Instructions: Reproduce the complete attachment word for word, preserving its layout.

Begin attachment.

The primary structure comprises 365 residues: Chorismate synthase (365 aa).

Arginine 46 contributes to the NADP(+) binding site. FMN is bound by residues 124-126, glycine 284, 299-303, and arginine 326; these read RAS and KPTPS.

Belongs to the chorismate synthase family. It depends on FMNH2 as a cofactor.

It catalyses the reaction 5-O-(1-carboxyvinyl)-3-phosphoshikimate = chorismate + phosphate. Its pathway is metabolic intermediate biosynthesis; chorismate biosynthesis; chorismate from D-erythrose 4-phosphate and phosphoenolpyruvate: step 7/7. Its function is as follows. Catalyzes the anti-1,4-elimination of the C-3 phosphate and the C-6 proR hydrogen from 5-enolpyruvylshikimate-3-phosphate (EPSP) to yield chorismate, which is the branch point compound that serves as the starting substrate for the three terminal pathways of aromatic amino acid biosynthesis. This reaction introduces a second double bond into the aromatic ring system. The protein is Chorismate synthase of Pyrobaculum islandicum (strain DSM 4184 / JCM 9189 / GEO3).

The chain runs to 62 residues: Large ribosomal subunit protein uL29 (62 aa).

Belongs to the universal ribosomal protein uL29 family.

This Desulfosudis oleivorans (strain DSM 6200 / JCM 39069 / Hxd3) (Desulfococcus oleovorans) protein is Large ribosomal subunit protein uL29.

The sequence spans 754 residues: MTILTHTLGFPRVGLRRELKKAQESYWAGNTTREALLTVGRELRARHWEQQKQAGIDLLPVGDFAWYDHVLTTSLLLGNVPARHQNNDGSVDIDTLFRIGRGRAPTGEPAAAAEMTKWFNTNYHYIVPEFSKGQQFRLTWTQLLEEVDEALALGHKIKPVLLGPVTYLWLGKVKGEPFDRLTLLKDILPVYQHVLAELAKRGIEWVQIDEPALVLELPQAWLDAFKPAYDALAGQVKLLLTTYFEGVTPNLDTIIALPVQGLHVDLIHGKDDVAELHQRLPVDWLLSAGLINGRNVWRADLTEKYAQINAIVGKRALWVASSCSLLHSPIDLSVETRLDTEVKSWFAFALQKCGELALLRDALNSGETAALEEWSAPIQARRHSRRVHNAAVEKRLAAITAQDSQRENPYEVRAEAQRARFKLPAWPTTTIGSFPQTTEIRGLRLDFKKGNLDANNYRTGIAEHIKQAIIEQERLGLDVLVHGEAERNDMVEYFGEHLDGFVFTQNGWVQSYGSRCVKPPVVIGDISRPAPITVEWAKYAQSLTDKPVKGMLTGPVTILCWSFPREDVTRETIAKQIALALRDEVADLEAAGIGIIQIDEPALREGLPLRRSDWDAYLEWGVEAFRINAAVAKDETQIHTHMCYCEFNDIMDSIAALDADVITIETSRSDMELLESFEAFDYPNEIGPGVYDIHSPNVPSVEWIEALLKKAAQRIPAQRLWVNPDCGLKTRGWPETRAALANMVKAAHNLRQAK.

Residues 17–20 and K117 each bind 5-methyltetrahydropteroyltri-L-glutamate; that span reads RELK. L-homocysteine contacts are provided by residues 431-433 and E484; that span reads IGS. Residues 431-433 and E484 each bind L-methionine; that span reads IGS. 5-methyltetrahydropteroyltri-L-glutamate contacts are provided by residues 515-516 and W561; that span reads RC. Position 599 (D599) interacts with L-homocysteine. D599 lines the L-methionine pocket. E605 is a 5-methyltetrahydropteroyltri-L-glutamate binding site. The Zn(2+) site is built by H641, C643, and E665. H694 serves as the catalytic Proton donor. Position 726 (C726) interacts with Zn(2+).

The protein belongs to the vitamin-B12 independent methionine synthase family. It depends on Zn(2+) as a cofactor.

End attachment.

The primary structure comprises 365 residues: Chorismate synthase (365 aa).

Arginine 46 contributes to the NADP(+) binding site. FMN is bound by residues 124-126, glycine 284, 299-303, and arginine 326; these read RAS and KPTPS.

Belongs to the chorismate synthase family. It depends on FMNH2 as a cofactor.

It catalyses the reaction 5-O-(1-carboxyvinyl)-3-phosphoshikimate = chorismate + phosphate. Its pathway is metabolic intermediate biosynthesis; chorismate biosynthesis; chorismate from D-erythrose 4-phosphate and phosphoenolpyruvate: step 7/7. Its function is as follows. Catalyzes the anti-1,4-elimination of the C-3 phosphate and the C-6 proR hydrogen from 5-enolpyruvylshikimate-3-phosphate (EPSP) to yield chorismate, which is the branch point compound that serves as the starting substrate for the three terminal pathways of aromatic amino acid biosynthesis. This reaction introduces a second double bond into the aromatic ring system. The protein is Chorismate synthase of Pyrobaculum islandicum (strain DSM 4184 / JCM 9189 / GEO3).

The chain runs to 62 residues: Large ribosomal subunit protein uL29 (62 aa).

Belongs to the universal ribosomal protein uL29 family.

This Desulfosudis oleivorans (strain DSM 6200 / JCM 39069 / Hxd3) (Desulfococcus oleovorans) protein is Large ribosomal subunit protein uL29.

The sequence spans 754 residues: MTILTHTLGFPRVGLRRELKKAQESYWAGNTTREALLTVGRELRARHWEQQKQAGIDLLPVGDFAWYDHVLTTSLLLGNVPARHQNNDGSVDIDTLFRIGRGRAPTGEPAAAAEMTKWFNTNYHYIVPEFSKGQQFRLTWTQLLEEVDEALALGHKIKPVLLGPVTYLWLGKVKGEPFDRLTLLKDILPVYQHVLAELAKRGIEWVQIDEPALVLELPQAWLDAFKPAYDALAGQVKLLLTTYFEGVTPNLDTIIALPVQGLHVDLIHGKDDVAELHQRLPVDWLLSAGLINGRNVWRADLTEKYAQINAIVGKRALWVASSCSLLHSPIDLSVETRLDTEVKSWFAFALQKCGELALLRDALNSGETAALEEWSAPIQARRHSRRVHNAAVEKRLAAITAQDSQRENPYEVRAEAQRARFKLPAWPTTTIGSFPQTTEIRGLRLDFKKGNLDANNYRTGIAEHIKQAIIEQERLGLDVLVHGEAERNDMVEYFGEHLDGFVFTQNGWVQSYGSRCVKPPVVIGDISRPAPITVEWAKYAQSLTDKPVKGMLTGPVTILCWSFPREDVTRETIAKQIALALRDEVADLEAAGIGIIQIDEPALREGLPLRRSDWDAYLEWGVEAFRINAAVAKDETQIHTHMCYCEFNDIMDSIAALDADVITIETSRSDMELLESFEAFDYPNEIGPGVYDIHSPNVPSVEWIEALLKKAAQRIPAQRLWVNPDCGLKTRGWPETRAALANMVKAAHNLRQAK.

Residues 17–20 and K117 each bind 5-methyltetrahydropteroyltri-L-glutamate; that span reads RELK. L-homocysteine contacts are provided by residues 431-433 and E484; that span reads IGS. Residues 431-433 and E484 each bind L-methionine; that span reads IGS. 5-methyltetrahydropteroyltri-L-glutamate contacts are provided by residues 515-516 and W561; that span reads RC. Position 599 (D599) interacts with L-homocysteine. D599 lines the L-methionine pocket. E605 is a 5-methyltetrahydropteroyltri-L-glutamate binding site. The Zn(2+) site is built by H641, C643, and E665. H694 serves as the catalytic Proton donor. Position 726 (C726) interacts with Zn(2+).

The protein belongs to the vitamin-B12 independent methionine synthase family. It depends on Zn(2+) as a cofactor.